When God Broke Our Contract: A Story of Hope
Growing up, my family believed in Jesus but did not regularly attend church or seek out a relationship with Him. As a result, I was left to form my own conclusions and develop my own notions of Christ.
To me, a relationship with Jesus meant good behavior was rewarded while bad behavior was punished. The simplicity of this contract was appealing. It hinged on a linear cause and effect; a self-engineered life plan where God simply reinforced good and punished bad. It was predictable and allowed me to control my life, to navigate around pain, while maintaining the fallacy that I was following God’s design for man.
Then, in elementary school, a longtime family friend was diagnosed with breast cancer. This woman was the personification of goodness. She was the purest, most selfless person I have ever met and a beacon of God’s love. Watching her deteriorate and eventually succumb to her diagnosis invalidated the contract I had made with God. Good was not always rewarded and bad was not always punished. These complications challenged my illusion of a comfortable, self-governed life. It meant the world, and specifically a relationship with Jesus, was more uncertain. That suffering was an unavoidable part of the human experience, an extension of God’s will.
As a result, I disassociated from God. Instead, I launched into a life guided by my own will; a life attempting to avoid the unavoidable. I began to seek fulfillment in all the wrong places. Prescription painkillers became an avenue to regulate it all. I used them to restore some sense of peace and maintain a false sense of control, of comfort.
While my world began to crumble around me, I watched it all burn in a sedated fog of artificial bliss.
Ironically, my attempt to escape God became the gateway through which God re-entered my life. Through the fellowship of Alcoholics Anonymous, I was forced to examine the consequences of a life run on self-will — to accept my own powerlessness and to recognize the havoc that a self-empowered life wreaked. Through the 12 steps, I discovered that my salvation was derived from the relationship with God that I had abandoned in elementary school.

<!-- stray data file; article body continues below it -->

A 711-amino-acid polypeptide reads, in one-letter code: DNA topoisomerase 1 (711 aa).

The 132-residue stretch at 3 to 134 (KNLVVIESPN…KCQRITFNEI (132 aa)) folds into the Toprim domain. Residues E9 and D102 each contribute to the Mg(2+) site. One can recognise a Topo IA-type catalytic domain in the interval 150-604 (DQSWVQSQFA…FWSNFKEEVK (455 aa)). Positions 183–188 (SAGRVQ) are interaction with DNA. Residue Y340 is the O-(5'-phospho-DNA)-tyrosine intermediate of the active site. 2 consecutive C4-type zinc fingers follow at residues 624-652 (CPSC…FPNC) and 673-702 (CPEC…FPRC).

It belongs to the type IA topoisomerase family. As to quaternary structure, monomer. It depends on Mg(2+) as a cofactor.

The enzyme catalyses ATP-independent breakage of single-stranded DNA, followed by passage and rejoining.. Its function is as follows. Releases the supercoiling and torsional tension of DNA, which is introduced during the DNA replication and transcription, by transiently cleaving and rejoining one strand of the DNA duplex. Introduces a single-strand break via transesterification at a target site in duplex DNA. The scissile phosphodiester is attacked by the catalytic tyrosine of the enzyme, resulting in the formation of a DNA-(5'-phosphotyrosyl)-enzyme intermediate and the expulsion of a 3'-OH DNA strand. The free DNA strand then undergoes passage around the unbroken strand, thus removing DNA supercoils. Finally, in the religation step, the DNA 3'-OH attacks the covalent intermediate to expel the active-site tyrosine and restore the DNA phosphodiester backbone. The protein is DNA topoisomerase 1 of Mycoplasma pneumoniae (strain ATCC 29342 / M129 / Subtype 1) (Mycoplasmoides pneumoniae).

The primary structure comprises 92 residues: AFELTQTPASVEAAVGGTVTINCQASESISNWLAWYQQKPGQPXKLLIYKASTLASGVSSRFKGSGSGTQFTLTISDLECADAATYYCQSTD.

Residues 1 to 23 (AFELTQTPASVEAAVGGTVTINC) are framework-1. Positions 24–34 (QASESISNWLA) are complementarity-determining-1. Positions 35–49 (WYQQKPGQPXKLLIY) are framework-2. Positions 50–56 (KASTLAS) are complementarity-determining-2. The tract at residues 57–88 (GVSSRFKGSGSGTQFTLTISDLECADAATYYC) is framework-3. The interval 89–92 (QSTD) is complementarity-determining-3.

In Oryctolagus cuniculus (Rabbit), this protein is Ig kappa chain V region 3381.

Addiction is loneliness. It is seduction by false idols, misguidedly seeking peace from avenues that sow destruction. Addiction is a human condition. Whether it be material wealth, status, power, or influence, addiction is an attempt to nourish our soul with anything that is not God. To put a square peg in a round hole.
Inversely, recovery is a renewed relationship with God. It is a surrendering of self-will and acceptance of a life guided by a higher power. It is an admission that no proportion of things from this earth will bring true peace.
Recovery is a practiced disillusionment, a breaking of the notion that anything but God will suffice.
I stand in awe of God’s resilience and with a newfound understanding of pain and suffering. Pain is not an extension of God’s will; it is not a punishment. Pain is a consequence of the flesh, of a life propelled by self. My pain was self-created, but God used my pain as a “trade wind” to redirect my course. To pull me to Him and to surrender to His authority.
Allowing God into my heart has changed everything. It has offered a more thorough understanding of self and, by proxy, a sense of connectedness with the shared human experience. The pressure to conform to social norms or compare myself to others has been replaced by a new, more purposeful rubric:
Did I live in God’s image today?
Christ has challenged me to be better, to honor the commandments that He has called us to uphold, and to seek Him for guidance in every area of my life. This has impacted me in innumerable ways, including a redefinition of my relationships with:
1️⃣ Myself. I’ve received a newfound sense of dignity, of purpose. Even before addiction, I was chasing a sense of wholeness. Those pursuits left me feeling empty, left me riddled with a turmoil that distorted my outlook on the world. Through Christ’s forgiveness, I have received an objective perspective of self. I’m not bogged down in self-loathing, chasing to fulfill narratives or undue pressure I’ve placed on myself based on social expectations. This has awakened my heart. It’s given me an opportunity to feel self-love and to radiate that to the world.
2️⃣ My family. Giving love extends especially to my family. Relationships are no longer transactional or “what you can do for me.” I am a participant, a contributor in family affairs. I’ve received a renewed sense of appreciation for these relationships and given up the sense of entitlement to them. I am able to be a witness to Christ for them, to show them the miracles He is working in my life.
3️⃣ My fiancé. A relationship centered around Christ has given us a shared purpose. It has created a newfound understanding of teamwork and helped to illuminate the characteristics that unite us as an unstoppable force. The call for abstinence has challenged us to develop a deeper spiritual and emotional bond. It has given us an opportunity to demonstrate our unconditional commitment to each other, without sex as a confounding factor. While we have not always upheld this commitment, our shortfalls have led us to lean on Christ and our Woodside community for guidance, strengthening the bonds of those relationships
It seems that when God tore up the contract I had drawn for us, He replaced it with one artfully penned by His own hand. One in which the consequence of my idolatry was not only paid in full, but its previous hold on my life exchanged for the pervading, all-redeeming power of His grace.
To hear more of Andrew’s Story, watch the video below!